Knowing M, the recipient can then extract the plaintext message m from its point representation, M, as described above (216).

As can be observed from the processes 200, 212, the exponent value k is masked by the masking parameter a, and the private key d is masked by the masking parameter b The task of computing k.Q from the domain parameters (e.g., p, E, P, n), public key Q, and C1=k.P can be referred to as the elliptic curve analogue of the Diffie-Hellman problem, where k is the discrete logarithm of Q to the base P. The use of (k+a*n) as a substitute for k in the point multiplication of k.Q and k.P can increase the difficulty for a hacker analyzing an encrypting operating environment to recover M to determine the plaintext message m. Likewise, the use of (d+b*n) as a substitute for d in the point multiplication of d.C1 can increase the difficulty for a hacker analyzing a decrypting operating environment to recover M to determine the plaintext message m. For example, to recover M during an encrypting operation, the hacker would need to compute (k+a*n).Q and (k+a*n).P. The hacker would need to determine the exponent k, which has been masked by the random masking parameter a. Thus, this technique has an advantage over conventional techniques in that a simple integer multiplication is performed, rather than adding additional field arithmetic operations (e.g., doubling or addition operations), which can negatively impact the performance of cryptographic processes.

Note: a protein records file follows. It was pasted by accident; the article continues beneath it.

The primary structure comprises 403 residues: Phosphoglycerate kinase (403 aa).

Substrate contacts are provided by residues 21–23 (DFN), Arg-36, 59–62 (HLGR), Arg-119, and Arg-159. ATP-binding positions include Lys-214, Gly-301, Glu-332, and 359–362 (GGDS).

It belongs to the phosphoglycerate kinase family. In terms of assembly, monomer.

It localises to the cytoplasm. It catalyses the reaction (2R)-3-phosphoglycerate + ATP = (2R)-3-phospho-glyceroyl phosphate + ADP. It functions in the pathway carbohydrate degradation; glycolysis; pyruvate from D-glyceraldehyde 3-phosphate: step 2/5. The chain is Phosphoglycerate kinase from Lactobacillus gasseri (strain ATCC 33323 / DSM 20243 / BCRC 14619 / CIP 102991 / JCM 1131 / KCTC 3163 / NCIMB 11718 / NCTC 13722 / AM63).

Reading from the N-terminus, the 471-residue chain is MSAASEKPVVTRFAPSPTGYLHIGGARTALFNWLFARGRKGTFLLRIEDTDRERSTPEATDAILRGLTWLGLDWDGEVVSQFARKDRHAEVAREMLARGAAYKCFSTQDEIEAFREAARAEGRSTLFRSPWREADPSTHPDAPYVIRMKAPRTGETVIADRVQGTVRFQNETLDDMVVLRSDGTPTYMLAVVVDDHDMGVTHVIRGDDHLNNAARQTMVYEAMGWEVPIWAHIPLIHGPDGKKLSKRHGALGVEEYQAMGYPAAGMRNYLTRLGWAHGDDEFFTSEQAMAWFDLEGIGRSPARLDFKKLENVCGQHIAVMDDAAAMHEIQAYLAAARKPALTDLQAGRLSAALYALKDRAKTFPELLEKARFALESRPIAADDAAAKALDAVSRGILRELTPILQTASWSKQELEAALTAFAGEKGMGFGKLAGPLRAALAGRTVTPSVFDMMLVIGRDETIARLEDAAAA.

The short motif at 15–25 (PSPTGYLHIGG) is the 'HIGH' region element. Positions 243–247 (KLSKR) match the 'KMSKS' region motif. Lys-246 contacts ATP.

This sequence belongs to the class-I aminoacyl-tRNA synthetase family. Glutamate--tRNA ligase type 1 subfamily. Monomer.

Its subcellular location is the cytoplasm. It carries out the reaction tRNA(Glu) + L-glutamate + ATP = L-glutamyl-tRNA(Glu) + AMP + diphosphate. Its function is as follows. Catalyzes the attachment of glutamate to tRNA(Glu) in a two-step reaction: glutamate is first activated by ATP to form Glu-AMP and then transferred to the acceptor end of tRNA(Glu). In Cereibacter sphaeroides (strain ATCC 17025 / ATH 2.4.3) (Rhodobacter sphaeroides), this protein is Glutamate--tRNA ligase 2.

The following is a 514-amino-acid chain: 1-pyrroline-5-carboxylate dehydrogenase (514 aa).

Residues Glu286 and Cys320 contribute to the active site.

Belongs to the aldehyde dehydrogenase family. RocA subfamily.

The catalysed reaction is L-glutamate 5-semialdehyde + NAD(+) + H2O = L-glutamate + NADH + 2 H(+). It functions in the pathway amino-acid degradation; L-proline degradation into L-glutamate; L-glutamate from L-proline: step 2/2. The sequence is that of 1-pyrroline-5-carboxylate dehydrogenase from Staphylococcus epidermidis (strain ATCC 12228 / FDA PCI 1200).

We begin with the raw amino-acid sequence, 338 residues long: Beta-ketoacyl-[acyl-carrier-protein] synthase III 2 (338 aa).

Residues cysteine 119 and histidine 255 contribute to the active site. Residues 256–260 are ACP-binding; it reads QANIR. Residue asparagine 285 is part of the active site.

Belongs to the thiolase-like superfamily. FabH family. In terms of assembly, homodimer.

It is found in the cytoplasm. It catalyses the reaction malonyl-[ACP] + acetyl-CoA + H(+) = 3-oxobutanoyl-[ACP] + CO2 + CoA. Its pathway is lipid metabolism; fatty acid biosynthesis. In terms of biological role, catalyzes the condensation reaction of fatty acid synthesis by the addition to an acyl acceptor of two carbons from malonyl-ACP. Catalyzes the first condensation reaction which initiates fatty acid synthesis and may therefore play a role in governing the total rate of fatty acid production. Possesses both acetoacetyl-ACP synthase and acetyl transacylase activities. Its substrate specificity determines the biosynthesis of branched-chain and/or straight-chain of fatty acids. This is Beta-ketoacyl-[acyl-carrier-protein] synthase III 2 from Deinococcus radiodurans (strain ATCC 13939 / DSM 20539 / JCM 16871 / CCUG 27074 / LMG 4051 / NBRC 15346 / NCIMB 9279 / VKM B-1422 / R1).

Elliptic Curve Encryption Process Using Additive Exponent Decomposition

FIG. 3A is a flow diagram of an implementation of an ElGamal elliptic curve encryption process 300 using additive exponent decomposition. The process 300 can be an alternate implementation of the ElGamal elliptic curve encryption process described in reference to FIGS. 2A and 2B.